AAT:A method to falsify

Phillip Bigelow (n8010095@cc.wwu.edu)
4 Oct 1995 15:38:42 -0700

Although most of the threads regarding AAT center around
anecdotal evidence, or arguing whether a trait is
"aquatic", I have noticed that few of my compatriots have attempted to
falsify the theory at it's root.
The question to ask is: "Is it even physiologically possible for a small,
hairless hominid to be a ubiquitous-wader/occassional-swimmer, and not have
problems with hypothermia?"
A year or so ago, I posted a summary of body masses for all
hairless-water-bound mammals (ie., the hippo and the entire group Cetacea),
and found that the hairless-aquatic group was STRONGLY weighted numerically
toward animals that were 250 pounds. The Bell-shaped curve also tapered off
slowly toward higher-mass animals, but it tapered off SHARPLY toward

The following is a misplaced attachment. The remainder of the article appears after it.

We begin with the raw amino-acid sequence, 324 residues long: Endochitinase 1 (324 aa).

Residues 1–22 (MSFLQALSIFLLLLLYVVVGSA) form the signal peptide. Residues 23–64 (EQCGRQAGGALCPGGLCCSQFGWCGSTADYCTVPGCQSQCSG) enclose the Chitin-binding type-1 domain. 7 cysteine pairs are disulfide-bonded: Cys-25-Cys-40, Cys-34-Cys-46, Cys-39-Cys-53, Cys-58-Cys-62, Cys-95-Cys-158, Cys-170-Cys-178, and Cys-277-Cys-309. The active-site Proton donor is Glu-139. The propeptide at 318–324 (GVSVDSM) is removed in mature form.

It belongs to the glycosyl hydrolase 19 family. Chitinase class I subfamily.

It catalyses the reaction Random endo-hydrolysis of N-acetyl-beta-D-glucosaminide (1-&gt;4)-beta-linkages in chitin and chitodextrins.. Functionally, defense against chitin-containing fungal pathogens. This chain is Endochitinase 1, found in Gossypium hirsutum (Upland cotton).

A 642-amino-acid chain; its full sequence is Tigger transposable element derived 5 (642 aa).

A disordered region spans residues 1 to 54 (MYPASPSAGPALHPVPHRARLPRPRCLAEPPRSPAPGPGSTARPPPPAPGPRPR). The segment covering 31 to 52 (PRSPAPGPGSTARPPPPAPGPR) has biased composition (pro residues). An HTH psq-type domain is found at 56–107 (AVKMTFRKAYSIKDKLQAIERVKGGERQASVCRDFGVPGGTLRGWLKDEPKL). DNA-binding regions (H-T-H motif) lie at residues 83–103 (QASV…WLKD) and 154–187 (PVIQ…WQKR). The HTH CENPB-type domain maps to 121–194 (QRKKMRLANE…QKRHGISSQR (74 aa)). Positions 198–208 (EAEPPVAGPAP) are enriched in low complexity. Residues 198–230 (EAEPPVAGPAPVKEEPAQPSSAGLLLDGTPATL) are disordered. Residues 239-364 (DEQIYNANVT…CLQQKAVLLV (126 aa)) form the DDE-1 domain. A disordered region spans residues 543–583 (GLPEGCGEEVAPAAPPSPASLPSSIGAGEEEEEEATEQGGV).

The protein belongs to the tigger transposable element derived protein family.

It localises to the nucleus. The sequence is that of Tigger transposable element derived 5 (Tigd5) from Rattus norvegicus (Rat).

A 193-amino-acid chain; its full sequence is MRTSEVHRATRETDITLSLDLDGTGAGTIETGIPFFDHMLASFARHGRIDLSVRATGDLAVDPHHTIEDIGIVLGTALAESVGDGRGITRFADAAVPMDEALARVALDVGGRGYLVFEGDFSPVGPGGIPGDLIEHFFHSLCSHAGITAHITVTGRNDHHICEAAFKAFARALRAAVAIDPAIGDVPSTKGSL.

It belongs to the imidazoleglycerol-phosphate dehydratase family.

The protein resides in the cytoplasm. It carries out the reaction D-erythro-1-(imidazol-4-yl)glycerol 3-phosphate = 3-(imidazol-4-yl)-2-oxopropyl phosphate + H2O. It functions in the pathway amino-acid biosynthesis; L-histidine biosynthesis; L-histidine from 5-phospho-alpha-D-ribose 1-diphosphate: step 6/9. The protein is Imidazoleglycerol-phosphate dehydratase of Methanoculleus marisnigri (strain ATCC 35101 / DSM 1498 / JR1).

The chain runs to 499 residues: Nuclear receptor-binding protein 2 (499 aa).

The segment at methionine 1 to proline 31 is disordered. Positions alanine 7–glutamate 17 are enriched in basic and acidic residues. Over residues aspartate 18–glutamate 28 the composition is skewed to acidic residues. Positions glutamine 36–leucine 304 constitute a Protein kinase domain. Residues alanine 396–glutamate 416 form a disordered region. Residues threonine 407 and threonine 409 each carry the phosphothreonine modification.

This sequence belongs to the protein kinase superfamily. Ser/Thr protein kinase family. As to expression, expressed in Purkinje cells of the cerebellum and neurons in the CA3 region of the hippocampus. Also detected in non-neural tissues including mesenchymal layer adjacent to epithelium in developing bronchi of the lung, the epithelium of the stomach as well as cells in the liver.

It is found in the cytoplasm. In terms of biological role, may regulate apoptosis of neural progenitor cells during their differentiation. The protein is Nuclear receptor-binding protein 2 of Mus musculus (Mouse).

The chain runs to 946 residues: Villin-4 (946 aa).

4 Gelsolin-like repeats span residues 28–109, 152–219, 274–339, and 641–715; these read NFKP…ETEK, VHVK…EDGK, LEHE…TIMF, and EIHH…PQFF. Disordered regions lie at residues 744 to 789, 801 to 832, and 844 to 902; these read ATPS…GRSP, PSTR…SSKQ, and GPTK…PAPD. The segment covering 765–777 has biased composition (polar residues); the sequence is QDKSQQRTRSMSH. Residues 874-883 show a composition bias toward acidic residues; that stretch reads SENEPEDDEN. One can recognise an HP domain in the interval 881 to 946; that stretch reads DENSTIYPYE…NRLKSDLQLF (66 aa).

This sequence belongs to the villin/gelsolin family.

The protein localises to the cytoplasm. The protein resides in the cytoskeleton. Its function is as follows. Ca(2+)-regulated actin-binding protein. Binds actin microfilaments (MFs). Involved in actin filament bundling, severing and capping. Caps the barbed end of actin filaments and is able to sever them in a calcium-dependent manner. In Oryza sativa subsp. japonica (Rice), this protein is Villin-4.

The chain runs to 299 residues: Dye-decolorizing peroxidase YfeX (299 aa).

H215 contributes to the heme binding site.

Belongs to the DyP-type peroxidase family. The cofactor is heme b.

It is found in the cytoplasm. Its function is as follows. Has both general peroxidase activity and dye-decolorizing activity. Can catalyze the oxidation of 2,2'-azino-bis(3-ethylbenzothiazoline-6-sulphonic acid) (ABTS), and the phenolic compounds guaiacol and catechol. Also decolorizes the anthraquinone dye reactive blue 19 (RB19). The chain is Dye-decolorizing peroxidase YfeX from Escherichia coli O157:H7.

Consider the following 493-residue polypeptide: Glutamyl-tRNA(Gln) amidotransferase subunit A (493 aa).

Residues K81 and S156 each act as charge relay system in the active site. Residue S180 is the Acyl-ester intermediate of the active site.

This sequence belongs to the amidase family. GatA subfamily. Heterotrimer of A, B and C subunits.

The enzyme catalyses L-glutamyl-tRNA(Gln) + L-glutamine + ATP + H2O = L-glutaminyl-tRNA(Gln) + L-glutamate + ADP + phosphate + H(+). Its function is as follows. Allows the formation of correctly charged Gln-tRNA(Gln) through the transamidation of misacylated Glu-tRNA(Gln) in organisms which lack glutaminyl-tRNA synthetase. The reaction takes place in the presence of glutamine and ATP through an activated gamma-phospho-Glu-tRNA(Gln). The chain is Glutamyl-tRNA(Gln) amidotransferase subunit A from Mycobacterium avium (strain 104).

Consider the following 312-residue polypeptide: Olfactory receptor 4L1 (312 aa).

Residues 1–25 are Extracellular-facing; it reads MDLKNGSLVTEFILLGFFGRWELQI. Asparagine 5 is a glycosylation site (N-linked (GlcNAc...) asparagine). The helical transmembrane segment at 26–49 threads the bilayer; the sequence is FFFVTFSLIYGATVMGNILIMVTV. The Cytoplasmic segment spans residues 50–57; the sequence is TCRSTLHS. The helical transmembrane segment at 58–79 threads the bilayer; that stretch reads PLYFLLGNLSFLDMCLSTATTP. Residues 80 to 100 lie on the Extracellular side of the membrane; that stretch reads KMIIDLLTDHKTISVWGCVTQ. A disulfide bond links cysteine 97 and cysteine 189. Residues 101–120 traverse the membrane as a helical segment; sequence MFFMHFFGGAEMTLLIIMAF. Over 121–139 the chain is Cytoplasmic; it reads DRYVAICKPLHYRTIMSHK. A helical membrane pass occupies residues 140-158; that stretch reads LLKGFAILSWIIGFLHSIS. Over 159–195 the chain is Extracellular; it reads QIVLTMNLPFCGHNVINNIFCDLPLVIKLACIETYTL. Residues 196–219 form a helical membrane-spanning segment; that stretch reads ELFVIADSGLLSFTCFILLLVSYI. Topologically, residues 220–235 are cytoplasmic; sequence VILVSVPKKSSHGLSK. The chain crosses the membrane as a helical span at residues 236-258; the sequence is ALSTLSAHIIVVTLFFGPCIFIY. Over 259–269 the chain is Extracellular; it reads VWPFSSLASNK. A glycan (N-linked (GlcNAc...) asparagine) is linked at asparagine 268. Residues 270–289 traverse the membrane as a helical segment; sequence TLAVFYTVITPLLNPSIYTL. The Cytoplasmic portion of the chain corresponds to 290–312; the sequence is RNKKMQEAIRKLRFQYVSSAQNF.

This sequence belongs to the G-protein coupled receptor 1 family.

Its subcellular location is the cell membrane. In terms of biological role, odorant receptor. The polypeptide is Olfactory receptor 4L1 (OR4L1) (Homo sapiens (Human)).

low-mass animals.
I recall that the smallest cetaceans were slightly less-massive than a
chimpanzee, but these cetaceans have very low surface-area/volume ratios.
Chimpanzees, humans and the purported "aquatic ape", if it were Lucy-size or
smaller, would have much greater surface-area/volume ratios.
A good test for some future researcher would be
to predict how small a hairless hominid can get, and not
be limited by thermodynamics.
If even a FAT hairless primate of Lucy's mass could not be habitually a
wader/swimmer without suffering from hypothermic effects (even in warm
water), then the whole theory is essentially demolished.
I predict the key to dismantling the theory will be surface-are/volume
ratios, heat-retention, and metabolism.